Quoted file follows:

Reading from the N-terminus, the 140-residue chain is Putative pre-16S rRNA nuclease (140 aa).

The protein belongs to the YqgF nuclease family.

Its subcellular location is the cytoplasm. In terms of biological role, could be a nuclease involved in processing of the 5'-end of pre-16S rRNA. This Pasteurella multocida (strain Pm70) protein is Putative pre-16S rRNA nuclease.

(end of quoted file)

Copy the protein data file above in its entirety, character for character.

Reading from the N-terminus, the 140-residue chain is Putative pre-16S rRNA nuclease (140 aa).

The protein belongs to the YqgF nuclease family.

Its subcellular location is the cytoplasm. In terms of biological role, could be a nuclease involved in processing of the 5'-end of pre-16S rRNA. This Pasteurella multocida (strain Pm70) protein is Putative pre-16S rRNA nuclease.